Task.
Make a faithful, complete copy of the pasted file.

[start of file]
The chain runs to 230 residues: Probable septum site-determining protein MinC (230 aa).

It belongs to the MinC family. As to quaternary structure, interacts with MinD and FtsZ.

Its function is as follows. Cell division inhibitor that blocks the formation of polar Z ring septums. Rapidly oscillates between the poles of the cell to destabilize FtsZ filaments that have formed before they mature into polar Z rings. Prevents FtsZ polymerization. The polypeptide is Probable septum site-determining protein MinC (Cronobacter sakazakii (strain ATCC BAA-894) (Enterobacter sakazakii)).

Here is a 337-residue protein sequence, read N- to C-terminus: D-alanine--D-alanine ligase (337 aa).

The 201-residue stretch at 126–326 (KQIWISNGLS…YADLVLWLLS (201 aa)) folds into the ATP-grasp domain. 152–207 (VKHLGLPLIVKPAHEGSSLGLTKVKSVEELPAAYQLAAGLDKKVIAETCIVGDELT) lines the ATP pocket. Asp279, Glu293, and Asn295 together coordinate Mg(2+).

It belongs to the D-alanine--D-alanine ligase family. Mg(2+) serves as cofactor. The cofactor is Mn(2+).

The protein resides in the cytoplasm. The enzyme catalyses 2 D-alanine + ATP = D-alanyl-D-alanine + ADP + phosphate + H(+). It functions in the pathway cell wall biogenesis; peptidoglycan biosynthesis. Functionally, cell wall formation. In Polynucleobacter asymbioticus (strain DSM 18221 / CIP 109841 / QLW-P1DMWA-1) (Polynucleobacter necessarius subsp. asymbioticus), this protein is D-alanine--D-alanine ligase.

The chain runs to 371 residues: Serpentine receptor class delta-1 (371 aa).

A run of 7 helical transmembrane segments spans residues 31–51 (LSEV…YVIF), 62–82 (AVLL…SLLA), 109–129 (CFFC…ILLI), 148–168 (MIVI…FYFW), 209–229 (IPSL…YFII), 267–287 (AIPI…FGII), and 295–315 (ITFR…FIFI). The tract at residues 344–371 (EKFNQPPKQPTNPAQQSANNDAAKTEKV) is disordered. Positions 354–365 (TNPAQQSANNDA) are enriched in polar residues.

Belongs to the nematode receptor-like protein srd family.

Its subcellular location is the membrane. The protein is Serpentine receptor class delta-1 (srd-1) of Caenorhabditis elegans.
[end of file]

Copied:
The chain runs to 230 residues: Probable septum site-determining protein MinC (230 aa).

It belongs to the MinC family. As to quaternary structure, interacts with MinD and FtsZ.

Its function is as follows. Cell division inhibitor that blocks the formation of polar Z ring septums. Rapidly oscillates between the poles of the cell to destabilize FtsZ filaments that have formed before they mature into polar Z rings. Prevents FtsZ polymerization. The polypeptide is Probable septum site-determining protein MinC (Cronobacter sakazakii (strain ATCC BAA-894) (Enterobacter sakazakii)).

Here is a 337-residue protein sequence, read N- to C-terminus: D-alanine--D-alanine ligase (337 aa).

The 201-residue stretch at 126–326 (KQIWISNGLS…YADLVLWLLS (201 aa)) folds into the ATP-grasp domain. 152–207 (VKHLGLPLIVKPAHEGSSLGLTKVKSVEELPAAYQLAAGLDKKVIAETCIVGDELT) lines the ATP pocket. Asp279, Glu293, and Asn295 together coordinate Mg(2+).

It belongs to the D-alanine--D-alanine ligase family. Mg(2+) serves as cofactor. The cofactor is Mn(2+).

The protein resides in the cytoplasm. The enzyme catalyses 2 D-alanine + ATP = D-alanyl-D-alanine + ADP + phosphate + H(+). It functions in the pathway cell wall biogenesis; peptidoglycan biosynthesis. Functionally, cell wall formation. In Polynucleobacter asymbioticus (strain DSM 18221 / CIP 109841 / QLW-P1DMWA-1) (Polynucleobacter necessarius subsp. asymbioticus), this protein is D-alanine--D-alanine ligase.

The chain runs to 371 residues: Serpentine receptor class delta-1 (371 aa).

A run of 7 helical transmembrane segments spans residues 31–51 (LSEV…YVIF), 62–82 (AVLL…SLLA), 109–129 (CFFC…ILLI), 148–168 (MIVI…FYFW), 209–229 (IPSL…YFII), 267–287 (AIPI…FGII), and 295–315 (ITFR…FIFI). The tract at residues 344–371 (EKFNQPPKQPTNPAQQSANNDAAKTEKV) is disordered. Positions 354–365 (TNPAQQSANNDA) are enriched in polar residues.

Belongs to the nematode receptor-like protein srd family.

Its subcellular location is the membrane. The protein is Serpentine receptor class delta-1 (srd-1) of Caenorhabditis elegans.